Officials in Saudi Arabia are taking precautions to stop the spread of a new coronavirus from China, screening arriving passengers and nurses to prevent a public health threat, according to reports.
The coronavirus, called 2019-n-CoV, has killed 17 so far and infected hundreds of others.
The Kingdom “will assess passengers arriving on direct and indirect flights from China to ensure their safety,” Saudi Arabia’s health ministry confirmed on Wednesday.
A Reuters report says that at least one nurse in Saudi Arabia has contracted the new virus, citing India’s minister of state for external affairs. Other nations, including the United States, have confirmed cases of 2019-n-CoV on their soil and have taken similar precautions.
Saudi Arabia’s government officials are seasoned in getting in-front of the spread of coronaviruses, having largely contained and prevented the spread of the MERS-CoV since its emergence in 2012.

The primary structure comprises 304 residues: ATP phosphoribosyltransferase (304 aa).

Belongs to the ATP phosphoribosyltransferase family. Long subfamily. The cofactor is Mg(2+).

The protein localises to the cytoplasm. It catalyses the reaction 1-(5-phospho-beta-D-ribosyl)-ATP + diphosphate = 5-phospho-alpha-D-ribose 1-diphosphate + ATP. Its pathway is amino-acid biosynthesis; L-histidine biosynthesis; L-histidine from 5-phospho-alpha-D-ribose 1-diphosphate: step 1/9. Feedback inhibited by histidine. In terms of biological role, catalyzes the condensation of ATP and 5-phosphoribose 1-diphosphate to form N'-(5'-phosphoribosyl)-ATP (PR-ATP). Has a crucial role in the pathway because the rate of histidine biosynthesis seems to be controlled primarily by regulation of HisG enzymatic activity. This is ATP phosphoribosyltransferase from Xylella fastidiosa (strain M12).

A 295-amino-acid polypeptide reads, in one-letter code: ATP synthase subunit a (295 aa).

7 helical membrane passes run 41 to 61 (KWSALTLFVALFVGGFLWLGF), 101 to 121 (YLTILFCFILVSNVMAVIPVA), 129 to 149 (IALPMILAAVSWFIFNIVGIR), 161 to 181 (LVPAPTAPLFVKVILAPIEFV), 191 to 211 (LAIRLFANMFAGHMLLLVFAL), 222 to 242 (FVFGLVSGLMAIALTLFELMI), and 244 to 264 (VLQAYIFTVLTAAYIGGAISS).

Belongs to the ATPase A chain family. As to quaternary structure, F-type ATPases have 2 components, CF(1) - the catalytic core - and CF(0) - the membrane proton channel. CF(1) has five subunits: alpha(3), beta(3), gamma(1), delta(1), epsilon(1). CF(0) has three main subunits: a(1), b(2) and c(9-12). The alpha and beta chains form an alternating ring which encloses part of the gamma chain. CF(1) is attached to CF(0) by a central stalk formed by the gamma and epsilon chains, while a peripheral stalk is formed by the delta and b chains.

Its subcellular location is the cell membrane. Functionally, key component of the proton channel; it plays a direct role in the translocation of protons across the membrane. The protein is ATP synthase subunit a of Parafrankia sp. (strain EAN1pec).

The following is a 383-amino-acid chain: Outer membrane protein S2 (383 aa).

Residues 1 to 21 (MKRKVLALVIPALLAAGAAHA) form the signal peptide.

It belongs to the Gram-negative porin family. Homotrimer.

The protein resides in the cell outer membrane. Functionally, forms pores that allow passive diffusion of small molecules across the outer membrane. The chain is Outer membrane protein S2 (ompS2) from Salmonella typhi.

But despite competent outbreak prevention in Saudi Arabia, especially as the host of the annual Hajj and Umrah pilgrimages which see millions visit the Kingdom throughout the year, MERS has proven deadly for those who have contracted it in Saudi Arabia and beyond.
According to the WHO, at the end of December 2019, a total of 2499 laboratory-confirmed cases were recorded. 861 have died, a case–fatality rate of 34.4%.
Coronaviruses (CoV) are a family of RNA viruses that typically cause mild respiratory disease in humans, according to a recent publication from the Johns Hopkins Center for Health Security. “However, the 2003 emergence of the severe acute respiratory disease coronavirus (SARS-CoV) demonstrated that CoVs are also capable of causing outbreaks of severe infections in humans.”
“Currently, there are no licensed vaccines or therapeutic agents (ie, antivirals and monoclonal antibodies) indicated for coronavirus prevention or treatment,” Johns Hopkins notes. “However, researchers are working to develop medical countermeasures. Several vaccine candidates for both SARS and MERS coronaviruses are in early clinical trials.”